Ever pull one out of retirement ?

How small is your rod and how light is your line? It's not about the size of your tackle, but how you work it. Come share your Ultralight fishing success here!
User avatar
uljersey
Platinum Angler
Platinum Angler
Posts: 1055
Joined: Mon Dec 31, 2007 10:39 am
Location: New Jersey

Ever pull one out of retirement ?

Postby uljersey » Sun Feb 11, 2018 8:59 am

I'm in the middle of my winter pre season ritual of reel cleaning, tackle bag organization and basically anything that keeps me sane. I decided to pull this 2009 Pflueger Supreme XT 25 size out of the bullpen and give it another look. I tore it down to the frame for a deep clean and lube, she's now back to her former ultra smooth glory. I had forgotten some of the finer details of it, one being that it has a ball bearing fitted in the spool itself that adds another degree of smoothness in addition to a line roller bearing instead of a bushing. It even has a 4 washer drag - 2 carbon washers and 2 steel for an incredibly smooth drag.

I remember grabbing it from the Cabela's Bargain Cave when it went on clearance. The only knock I have with it is the ugly gold color, but the performance of it kind of nullifies that. I've owned a number of Pfluegers over the years, from the Trion on up to the Supremes and they've always (with the exception of a lemon President) performed very well for me. I don't know about the current crop of them, I know they long ago stopped putting a reel bag and extra spool in the box.

I caught a bunch of fish on it, including this nice chunk LM, one of my biggest UL fish ever.

Image

Image

timinmo
Senior Angler
Senior Angler
Posts: 153
Joined: Sun Feb 22, 2015 1:23 am
Location: St. Louis, MO

Re: Ever pull one out of retirement ?

Postby timinmo » Mon Feb 12, 2018 12:33 pm

This one has been in retirement much longer. Back in the late 1960's early 1970's Fenwick made a glass ultralight, this was before graphite. The model was FS55, 5 and 1/2 feet long weight of 2 and 3/8 OZ rated for 1/8 to 1/4 lures, line of 1 to 4 lbs. I know those figures because I am typing with one in my hands. These were two piece rods with Tennessee handles. They had wire guides that grooved easily even with the light line. When ceramic guides appeared I had a local shop replace my grooved wire ones. It ruined the feel of the rod. So it was forgotten.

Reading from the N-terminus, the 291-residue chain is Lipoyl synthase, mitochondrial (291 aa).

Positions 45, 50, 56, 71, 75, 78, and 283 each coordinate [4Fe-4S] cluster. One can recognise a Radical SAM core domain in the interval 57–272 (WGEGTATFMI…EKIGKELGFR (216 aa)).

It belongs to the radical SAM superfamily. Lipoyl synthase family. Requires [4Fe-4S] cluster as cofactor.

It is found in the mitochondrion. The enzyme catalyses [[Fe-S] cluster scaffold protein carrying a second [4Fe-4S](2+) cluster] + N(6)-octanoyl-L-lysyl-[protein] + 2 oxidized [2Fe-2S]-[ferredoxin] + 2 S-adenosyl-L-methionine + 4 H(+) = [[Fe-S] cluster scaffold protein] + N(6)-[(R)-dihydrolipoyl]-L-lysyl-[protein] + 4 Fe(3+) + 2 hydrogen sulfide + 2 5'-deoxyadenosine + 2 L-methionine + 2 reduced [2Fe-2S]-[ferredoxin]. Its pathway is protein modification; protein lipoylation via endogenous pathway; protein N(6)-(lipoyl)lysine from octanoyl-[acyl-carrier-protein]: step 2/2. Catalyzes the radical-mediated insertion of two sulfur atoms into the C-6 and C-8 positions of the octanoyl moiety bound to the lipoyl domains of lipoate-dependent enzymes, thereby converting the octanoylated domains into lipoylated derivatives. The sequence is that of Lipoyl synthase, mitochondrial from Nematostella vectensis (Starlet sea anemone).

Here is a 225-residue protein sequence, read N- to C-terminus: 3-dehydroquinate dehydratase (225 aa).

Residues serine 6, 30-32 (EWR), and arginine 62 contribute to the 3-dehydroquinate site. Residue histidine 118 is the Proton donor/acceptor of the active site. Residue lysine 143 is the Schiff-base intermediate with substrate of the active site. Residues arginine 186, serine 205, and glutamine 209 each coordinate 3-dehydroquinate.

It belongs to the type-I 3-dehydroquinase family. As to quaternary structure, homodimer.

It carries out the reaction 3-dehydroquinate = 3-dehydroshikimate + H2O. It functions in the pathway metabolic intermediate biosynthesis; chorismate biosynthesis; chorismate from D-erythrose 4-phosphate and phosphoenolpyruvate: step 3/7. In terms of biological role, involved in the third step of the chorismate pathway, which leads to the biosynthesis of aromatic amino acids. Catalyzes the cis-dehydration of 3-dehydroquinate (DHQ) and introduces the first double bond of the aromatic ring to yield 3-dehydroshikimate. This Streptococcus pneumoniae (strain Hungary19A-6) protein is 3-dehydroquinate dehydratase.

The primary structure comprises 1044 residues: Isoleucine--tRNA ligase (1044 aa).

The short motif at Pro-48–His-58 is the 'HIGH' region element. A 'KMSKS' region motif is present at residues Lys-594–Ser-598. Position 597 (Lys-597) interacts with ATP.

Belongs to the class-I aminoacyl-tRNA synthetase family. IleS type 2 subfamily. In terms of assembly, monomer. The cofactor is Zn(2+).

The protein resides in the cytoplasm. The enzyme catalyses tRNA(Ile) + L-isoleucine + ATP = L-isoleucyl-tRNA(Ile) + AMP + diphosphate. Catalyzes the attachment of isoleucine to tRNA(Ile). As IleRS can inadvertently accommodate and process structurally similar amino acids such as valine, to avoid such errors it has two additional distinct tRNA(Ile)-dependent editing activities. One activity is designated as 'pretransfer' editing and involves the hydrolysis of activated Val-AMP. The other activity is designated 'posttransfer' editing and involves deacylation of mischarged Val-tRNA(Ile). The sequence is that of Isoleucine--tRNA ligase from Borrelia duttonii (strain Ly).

Several years ago I got into rod building and after I gained some experience I stripped off the heavy guides and replaced them with a set of micros. Once again the rod was alive. At this time it is my absolute favorite for the Teeny Rebel Craws and other ultra light cranks. I just acquired a second one that was my 90 year old mother's. Still with the triangular plastic hard case and the tartan plaid sleeve.

I have two new in the box Mitchell 308s that will find their way onto the rods.

User avatar
Smead
Platinum Angler
Platinum Angler
Posts: 1186
Joined: Sun Feb 27, 2011 12:50 am
Location: Hurtling Through Time and Space

Re: Ever pull one out of retirement ?

Postby Smead » Mon Feb 12, 2018 12:39 pm

I remember that Supreme!!

It's sort of funny how at one time manufacturers claimed that you simply had to have a ball bearing in the line roller, now it has been deleted on many reels.

I have been strongly downsizing...have only a Daiwa BG 1500 and a couple low end JDM Daiwa Revros left and one rod for each.

I'm burned out with reel tech...Daiwa's latest "LT" thingy did it for me, a catchy title for replacing metal with non-Zaion plastic.

The BG's are OK, as are the Tournament SS reels, but everything below them is near Walmart quality really. I have been purposely ignoring Shimano and Okuma for awhile now.

I still have an old 38 year old Mitchell 308 which is better in general quality than most new reels.

User avatar
uljersey
Platinum Angler
Platinum Angler
Posts: 1055
Joined: Mon Dec 31, 2007 10:39 am
Location: New Jersey

Re: Ever pull one out of retirement ?

Postby uljersey » Mon Feb 12, 2018 2:06 pm

This is just my hunch, borne of long drives for work and too much time to think ... feel free to refute.

I think as far as the US/North American market goes, the sun has set on spinning reels. Hard core bass guys ignore them for the most part, and hardcore fishermen overall are but a tiny percentage tackle sales. Hardly anyone here in the states beyond boards like this appreciates what makes a reel go from average to stellar ... I really can't blame the manufacturers for their stance, if Asia & Europe are the main markets for the good stuff, why offer it here where it will sit on a shelf only to have someone huff "I can buy 4 reels for that at WallyMart" ?